Open Sourcing Espera for Android

Today I'm open sourcing one of my few closed source projects: Espera for Android

Espera for Android is the Android remote control for the already open source Espera media player.

The reason for open sourcing it is simple: It didn't make me any money (read: $0)

There is no point in keeping an application that doesn't have a viable business model closed source, so I'm opening it up for public contributions and in the next few days, I'm even making the existing premium features free.

Espera for Android is written with Xamarin for Android, Reactive Extensions, ReactiveUI and Akavache, so I hope it helps people who want to learn writing apps with these libraries.

Please note that this is my first Xamarin/Android application, so it may or may not follow the best practices of the Android platform.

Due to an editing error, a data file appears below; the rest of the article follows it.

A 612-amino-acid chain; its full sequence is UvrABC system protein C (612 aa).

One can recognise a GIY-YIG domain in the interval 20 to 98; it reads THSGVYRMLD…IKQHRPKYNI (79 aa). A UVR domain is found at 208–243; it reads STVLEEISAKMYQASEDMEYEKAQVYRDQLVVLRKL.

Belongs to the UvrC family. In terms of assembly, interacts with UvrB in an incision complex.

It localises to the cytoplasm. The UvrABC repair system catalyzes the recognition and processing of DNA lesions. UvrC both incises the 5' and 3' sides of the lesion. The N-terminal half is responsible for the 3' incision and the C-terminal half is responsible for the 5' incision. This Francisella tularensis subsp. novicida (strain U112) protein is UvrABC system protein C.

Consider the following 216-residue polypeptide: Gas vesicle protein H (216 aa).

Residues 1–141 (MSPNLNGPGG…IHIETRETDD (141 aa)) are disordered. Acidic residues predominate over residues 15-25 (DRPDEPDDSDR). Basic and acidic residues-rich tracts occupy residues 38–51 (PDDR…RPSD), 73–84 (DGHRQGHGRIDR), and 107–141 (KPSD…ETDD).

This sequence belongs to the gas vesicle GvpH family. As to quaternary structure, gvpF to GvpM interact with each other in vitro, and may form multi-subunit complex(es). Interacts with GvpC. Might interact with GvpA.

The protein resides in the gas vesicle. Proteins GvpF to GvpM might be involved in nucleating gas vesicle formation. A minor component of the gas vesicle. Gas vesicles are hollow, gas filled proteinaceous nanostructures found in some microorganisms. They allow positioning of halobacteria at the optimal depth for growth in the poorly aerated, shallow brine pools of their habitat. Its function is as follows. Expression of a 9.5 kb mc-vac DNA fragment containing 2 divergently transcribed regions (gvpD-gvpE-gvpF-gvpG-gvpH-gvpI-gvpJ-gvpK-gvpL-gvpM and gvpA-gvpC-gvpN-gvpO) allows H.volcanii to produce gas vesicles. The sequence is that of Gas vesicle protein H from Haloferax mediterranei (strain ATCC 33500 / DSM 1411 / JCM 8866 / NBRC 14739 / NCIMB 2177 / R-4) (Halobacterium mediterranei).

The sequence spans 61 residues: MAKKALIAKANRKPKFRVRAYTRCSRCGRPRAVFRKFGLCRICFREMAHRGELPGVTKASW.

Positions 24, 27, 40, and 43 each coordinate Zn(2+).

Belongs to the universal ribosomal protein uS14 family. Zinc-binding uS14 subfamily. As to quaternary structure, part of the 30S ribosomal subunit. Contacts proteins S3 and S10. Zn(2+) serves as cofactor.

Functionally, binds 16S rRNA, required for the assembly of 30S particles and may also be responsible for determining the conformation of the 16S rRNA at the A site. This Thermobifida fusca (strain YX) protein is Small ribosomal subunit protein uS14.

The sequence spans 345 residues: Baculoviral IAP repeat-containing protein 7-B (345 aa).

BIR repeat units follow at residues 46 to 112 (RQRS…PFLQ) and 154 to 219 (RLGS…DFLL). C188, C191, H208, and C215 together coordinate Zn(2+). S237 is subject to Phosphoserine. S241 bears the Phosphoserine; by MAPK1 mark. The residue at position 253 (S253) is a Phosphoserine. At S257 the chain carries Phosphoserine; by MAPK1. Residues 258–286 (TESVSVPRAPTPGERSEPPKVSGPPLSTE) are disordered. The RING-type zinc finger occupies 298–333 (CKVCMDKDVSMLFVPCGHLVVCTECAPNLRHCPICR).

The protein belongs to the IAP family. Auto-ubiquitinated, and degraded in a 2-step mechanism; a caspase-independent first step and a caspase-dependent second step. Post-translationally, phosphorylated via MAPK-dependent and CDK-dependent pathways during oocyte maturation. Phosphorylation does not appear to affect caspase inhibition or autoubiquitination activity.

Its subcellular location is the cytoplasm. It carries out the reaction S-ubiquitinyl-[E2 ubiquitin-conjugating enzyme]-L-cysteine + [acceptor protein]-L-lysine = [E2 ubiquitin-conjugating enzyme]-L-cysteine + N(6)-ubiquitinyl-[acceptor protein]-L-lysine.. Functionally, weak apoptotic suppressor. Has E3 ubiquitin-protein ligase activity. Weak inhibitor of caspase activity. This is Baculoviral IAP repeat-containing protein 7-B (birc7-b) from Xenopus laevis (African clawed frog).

Matching pairs in two observable sequences

For one of my projects that makes heavy use of Reactive Extensions, I needed to pair equal values in two observable sequences.

An example:

var sequence1 = new[]{3, 1, 4, 2}.ToObservable();
var sequence2 = new[]{1, 2, 3, 4}.ToObservable();

var result = sequence1.MatchPair(sequence2).Subscribe(x => Console.WriteLine("{0} {1}", x.Left, x.Right));

This should print

1 1
3 3
2 2
4 4

The distinction between the left and right element must be made, as I want this to work on any class and base the equality on a key selector.

My end result looked was this (you can also find this code here):

public static IObservable<Pair<T>> MatchPair<T, TKey>(this IObservable<T> left, IObservable<T> right, Func<T, TKey> keySelector)
{
    return Observable.Create<Pair<T>>(o =>
    {
        var leftCache = new List<T>();